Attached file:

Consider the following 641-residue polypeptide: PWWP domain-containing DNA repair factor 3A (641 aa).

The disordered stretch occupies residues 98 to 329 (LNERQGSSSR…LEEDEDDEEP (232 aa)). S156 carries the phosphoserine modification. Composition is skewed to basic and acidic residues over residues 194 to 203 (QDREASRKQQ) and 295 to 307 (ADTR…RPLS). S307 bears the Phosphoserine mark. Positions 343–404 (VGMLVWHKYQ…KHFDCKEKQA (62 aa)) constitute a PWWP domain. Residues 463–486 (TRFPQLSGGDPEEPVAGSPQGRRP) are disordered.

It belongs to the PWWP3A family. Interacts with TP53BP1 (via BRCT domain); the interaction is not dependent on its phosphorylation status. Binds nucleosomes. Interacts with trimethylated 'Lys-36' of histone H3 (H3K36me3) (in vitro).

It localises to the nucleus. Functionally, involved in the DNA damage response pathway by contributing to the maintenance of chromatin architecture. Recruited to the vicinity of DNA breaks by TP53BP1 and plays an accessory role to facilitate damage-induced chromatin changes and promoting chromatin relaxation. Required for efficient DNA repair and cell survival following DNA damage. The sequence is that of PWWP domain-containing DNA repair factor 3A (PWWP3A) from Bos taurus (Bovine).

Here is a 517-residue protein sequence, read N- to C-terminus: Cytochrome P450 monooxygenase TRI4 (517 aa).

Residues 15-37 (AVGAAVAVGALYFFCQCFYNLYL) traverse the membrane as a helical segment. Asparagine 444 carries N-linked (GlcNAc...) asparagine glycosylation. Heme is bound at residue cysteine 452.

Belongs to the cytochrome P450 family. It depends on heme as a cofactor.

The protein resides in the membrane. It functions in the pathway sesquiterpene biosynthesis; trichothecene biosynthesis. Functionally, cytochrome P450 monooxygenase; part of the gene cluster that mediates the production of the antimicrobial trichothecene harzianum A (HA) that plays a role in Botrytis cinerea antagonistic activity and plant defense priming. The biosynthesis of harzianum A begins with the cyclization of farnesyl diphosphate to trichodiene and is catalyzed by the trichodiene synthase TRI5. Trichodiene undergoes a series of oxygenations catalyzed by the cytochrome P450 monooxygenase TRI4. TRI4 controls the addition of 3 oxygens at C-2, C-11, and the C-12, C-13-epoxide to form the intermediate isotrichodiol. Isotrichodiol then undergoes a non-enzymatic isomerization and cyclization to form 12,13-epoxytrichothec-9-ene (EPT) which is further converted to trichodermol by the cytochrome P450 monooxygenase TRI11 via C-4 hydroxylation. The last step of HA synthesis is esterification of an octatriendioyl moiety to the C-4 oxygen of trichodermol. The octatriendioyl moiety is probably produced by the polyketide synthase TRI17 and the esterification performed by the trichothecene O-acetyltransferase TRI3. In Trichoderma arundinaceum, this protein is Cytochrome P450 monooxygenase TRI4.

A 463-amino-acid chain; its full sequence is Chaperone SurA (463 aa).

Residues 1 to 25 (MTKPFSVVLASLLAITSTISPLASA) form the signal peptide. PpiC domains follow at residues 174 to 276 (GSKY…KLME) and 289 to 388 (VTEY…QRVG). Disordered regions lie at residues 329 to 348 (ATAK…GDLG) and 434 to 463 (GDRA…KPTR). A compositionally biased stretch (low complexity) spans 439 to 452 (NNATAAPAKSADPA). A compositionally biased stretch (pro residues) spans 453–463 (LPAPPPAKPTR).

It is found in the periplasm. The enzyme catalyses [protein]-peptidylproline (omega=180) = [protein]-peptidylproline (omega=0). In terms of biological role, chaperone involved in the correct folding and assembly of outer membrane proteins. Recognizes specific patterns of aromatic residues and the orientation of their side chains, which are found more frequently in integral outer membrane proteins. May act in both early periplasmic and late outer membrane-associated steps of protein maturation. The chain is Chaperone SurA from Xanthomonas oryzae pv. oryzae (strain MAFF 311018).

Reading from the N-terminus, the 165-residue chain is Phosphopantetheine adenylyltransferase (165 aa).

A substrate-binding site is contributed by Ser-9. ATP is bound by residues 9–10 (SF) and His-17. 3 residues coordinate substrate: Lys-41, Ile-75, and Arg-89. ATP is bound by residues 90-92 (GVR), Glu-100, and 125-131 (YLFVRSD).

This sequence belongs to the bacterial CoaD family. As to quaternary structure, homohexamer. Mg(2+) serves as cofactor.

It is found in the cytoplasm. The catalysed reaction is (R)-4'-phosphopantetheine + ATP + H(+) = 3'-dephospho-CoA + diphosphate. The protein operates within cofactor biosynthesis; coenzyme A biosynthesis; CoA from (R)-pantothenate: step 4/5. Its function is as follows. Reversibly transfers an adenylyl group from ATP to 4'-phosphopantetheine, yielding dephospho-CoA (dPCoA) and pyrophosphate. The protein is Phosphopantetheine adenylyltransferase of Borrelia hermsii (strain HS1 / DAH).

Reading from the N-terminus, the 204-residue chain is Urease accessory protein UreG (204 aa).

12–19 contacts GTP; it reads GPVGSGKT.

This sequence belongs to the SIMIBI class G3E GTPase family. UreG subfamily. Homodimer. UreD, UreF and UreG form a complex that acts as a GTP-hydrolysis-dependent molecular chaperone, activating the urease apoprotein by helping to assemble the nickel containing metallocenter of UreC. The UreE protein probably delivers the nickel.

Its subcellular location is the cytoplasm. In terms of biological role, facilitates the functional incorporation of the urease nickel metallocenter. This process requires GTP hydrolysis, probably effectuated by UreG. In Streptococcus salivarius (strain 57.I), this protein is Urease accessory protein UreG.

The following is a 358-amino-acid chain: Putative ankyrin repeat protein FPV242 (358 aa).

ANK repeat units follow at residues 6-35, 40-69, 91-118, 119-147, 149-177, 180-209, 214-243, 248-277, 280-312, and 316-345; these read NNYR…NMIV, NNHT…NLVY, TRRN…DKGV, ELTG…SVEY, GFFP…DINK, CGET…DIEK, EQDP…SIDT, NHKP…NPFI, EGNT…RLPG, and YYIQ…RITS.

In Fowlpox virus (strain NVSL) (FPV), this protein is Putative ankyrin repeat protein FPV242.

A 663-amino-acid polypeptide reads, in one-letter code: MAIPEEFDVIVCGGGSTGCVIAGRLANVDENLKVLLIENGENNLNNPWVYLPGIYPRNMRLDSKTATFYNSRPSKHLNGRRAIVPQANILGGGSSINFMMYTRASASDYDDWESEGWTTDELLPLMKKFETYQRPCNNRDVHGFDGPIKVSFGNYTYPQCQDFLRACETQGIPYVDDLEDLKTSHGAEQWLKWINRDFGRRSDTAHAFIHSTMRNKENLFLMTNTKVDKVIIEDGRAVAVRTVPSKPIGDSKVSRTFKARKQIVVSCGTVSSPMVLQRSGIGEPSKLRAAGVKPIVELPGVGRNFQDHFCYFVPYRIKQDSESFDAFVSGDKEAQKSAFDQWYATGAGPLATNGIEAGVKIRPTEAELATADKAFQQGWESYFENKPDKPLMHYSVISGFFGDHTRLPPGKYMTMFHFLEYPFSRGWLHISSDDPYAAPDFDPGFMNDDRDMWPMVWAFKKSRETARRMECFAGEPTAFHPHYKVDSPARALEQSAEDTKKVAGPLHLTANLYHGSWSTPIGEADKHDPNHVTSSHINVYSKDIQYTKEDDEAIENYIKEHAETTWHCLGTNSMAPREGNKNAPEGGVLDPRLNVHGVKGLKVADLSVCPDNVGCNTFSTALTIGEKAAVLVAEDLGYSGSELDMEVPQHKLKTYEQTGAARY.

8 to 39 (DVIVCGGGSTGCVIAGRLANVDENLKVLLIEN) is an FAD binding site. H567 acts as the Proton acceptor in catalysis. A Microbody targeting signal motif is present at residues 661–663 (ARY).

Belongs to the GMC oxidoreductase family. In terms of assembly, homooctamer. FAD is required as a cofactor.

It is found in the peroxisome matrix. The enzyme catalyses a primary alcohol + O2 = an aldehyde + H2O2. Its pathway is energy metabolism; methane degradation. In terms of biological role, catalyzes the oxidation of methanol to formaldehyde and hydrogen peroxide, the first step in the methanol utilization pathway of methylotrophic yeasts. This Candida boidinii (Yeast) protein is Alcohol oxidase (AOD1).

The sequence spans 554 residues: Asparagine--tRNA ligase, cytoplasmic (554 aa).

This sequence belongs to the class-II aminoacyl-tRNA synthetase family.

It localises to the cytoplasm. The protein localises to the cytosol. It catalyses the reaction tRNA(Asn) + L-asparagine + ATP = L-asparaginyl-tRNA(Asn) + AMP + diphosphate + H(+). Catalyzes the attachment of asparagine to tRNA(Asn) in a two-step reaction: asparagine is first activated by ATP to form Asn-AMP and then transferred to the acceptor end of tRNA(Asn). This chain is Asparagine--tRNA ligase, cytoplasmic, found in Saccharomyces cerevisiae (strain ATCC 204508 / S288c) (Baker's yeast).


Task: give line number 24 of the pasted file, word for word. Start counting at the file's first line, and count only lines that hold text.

8 to 39 (DVIVCGGGSTGCVIAGRLANVDENLKVLLIEN) is an FAD binding site. H567 acts as the Proton acceptor in catalysis. A Microbody targeting signal motif is present at residues 661–663 (ARY).